The Greenwood Military Aviation Museum (GMAM) has a new addition to its AirPark, an Avro Anson 7135 MkII. This aircraft is of special significance as it is one of 340 such aircraft manufactured locally in Amherst, Nova Scotia by the Canadian Car and Foundry Company as part of Canada’s contribution to the British Commonwealth Air Training Plan (BCATP).
The GMAM Anson restoration project, led by the late Chief Warrant Officer (retired) Colin Ainsworth, was finished in 2009 but, being primarily of a wooden construction, could not be displayed at the outdoor Air Park. Eventually funds became available for an extension to the indoor display area for the Anson and a Bristol Bolingbroke MkIV, currently under restoration.
The Anson restoration team won national recognition having been awarded the “EXCELLENCE IN RESTORATION AWARD” by the Canadian Aeronautical Preservation Association. The CAPA award recognizes the restoration of an aircraft with special significance to the history of aviation in Canada. The team spent five and a half years on the project amassing a total of 16,528 volunteer man hours. The Anson and the Bolingbroke were primarily used as pilot, bombardier, and navigation trainers, and as target tugs for the Mosquito and Hurricane fighters. The “Annie” was featured prominently in Greenwood skies during WWII.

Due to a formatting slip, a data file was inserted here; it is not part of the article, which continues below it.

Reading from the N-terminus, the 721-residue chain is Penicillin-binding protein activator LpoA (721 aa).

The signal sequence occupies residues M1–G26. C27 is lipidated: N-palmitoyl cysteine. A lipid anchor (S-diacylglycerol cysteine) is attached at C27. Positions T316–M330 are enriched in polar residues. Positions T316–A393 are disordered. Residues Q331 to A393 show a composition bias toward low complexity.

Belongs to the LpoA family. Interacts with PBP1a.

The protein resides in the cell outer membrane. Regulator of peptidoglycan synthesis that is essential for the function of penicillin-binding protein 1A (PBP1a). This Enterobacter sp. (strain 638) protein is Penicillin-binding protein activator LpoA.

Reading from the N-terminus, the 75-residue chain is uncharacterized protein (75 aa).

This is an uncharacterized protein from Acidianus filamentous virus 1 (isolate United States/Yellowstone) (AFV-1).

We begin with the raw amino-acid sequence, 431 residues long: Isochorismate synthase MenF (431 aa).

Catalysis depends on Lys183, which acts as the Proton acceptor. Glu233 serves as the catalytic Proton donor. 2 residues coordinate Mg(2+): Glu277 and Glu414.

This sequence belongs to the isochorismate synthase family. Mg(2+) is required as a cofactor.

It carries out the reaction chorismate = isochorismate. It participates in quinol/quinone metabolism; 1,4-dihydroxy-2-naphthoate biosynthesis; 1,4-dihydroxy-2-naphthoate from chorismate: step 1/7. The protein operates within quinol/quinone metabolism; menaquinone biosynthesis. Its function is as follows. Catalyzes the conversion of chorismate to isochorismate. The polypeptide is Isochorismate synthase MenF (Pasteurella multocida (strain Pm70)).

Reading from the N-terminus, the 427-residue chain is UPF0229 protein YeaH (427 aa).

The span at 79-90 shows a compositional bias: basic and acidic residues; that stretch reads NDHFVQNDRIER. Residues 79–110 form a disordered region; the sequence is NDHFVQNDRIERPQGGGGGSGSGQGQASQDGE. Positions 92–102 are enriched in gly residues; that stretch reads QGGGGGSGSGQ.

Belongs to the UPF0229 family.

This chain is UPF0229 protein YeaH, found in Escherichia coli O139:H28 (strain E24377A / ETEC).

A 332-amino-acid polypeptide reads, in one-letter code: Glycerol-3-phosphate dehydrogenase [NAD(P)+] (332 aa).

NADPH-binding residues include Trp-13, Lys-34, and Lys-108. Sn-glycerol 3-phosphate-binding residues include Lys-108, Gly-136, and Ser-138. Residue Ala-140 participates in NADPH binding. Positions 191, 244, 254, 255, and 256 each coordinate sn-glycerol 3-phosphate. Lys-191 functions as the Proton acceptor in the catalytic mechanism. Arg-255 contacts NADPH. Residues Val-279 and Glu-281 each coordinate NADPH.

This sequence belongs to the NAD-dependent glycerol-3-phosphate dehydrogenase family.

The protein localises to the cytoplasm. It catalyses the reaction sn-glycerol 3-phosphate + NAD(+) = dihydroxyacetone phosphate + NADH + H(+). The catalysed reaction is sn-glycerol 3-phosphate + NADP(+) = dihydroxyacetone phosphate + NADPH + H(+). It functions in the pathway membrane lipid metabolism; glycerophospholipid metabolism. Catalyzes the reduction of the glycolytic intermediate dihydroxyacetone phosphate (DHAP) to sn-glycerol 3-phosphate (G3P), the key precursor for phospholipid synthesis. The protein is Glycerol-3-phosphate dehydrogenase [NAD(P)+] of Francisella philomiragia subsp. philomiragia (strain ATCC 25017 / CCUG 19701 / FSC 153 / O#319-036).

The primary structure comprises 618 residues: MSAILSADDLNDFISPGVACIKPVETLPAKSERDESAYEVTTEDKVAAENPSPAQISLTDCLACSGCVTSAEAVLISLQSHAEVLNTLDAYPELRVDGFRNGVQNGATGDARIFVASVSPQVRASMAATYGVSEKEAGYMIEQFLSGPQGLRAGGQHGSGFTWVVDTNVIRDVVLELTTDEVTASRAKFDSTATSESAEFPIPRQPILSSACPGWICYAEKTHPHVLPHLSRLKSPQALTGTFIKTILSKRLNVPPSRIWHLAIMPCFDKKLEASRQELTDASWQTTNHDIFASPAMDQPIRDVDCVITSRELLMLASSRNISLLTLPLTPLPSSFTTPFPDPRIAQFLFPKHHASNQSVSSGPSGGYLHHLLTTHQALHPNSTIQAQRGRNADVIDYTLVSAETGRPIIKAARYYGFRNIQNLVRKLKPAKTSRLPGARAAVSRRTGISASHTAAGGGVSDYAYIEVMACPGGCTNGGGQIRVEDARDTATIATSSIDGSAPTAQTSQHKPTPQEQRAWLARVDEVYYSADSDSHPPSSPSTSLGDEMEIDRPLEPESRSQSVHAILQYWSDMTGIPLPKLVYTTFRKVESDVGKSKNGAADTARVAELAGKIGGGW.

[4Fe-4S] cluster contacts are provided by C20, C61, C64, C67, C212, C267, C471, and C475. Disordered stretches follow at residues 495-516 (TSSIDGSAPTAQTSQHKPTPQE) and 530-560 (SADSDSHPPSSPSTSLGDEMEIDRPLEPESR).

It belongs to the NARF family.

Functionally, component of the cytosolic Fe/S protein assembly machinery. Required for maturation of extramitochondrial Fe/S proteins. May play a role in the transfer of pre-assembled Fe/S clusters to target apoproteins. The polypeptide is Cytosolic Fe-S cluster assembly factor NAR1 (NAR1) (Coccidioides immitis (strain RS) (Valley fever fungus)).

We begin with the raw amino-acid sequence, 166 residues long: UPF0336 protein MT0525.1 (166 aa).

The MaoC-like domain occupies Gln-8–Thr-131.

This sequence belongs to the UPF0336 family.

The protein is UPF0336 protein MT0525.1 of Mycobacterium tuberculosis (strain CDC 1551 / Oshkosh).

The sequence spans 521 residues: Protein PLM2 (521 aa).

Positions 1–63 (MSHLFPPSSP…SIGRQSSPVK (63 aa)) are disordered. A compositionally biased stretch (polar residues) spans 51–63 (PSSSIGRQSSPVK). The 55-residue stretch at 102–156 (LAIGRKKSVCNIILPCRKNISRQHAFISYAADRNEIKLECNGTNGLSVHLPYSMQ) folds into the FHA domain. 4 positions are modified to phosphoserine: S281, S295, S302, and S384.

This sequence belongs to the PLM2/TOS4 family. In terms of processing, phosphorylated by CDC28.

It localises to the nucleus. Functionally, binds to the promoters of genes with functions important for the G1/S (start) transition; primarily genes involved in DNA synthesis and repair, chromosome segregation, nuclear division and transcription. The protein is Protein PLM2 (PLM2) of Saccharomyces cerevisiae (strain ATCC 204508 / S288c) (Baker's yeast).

Moving the Anson from a Hangar on the operational side of 14 Wing to its current location was a logistical and acrobatic feat. Since the restoration of “Annie 7135” did not incorporate detachable wings, the aircraft was transported intact. Its 56.6 foot wing span made it too wide to be transported nose first down street lamp-lined roads, so it was loaded sideways on the massive K50 pallet lifter using an outrigger to support the tail wheel. The motorized, 50,000 lb capacity, hydraulically operated scissor lift was the perfect solution for the need to lift the Anson over several obstacles along its journey from 10 Hangar. Along the route, the 42.3 foot length of the fuselage allowed just enough clearance for the Anson to pass between light poles lining the road, and its minimum height of 13.1 feet gave the needed room under overhead wires.
With the Anson, the Museum now boasts on display a Canadair Argus, Lockheed Neptune, Avro Lancaster, Lockheed T-33 Shooting Star, and Boeing-Vertol Labrador Helicopter. Future additions include a Douglas DC-3 Dakota and a Sperwer UAV, both will be completed in the spring of 2013. Volunteers are also working on a Bristol Bolingbroke MkIVT and a Piasecki H-44 “Flying Banana.”
Visit the GMAM at www.facebook.com/GMAM.ca and watch the other exciting projects being undertaken by the Museum volunteers.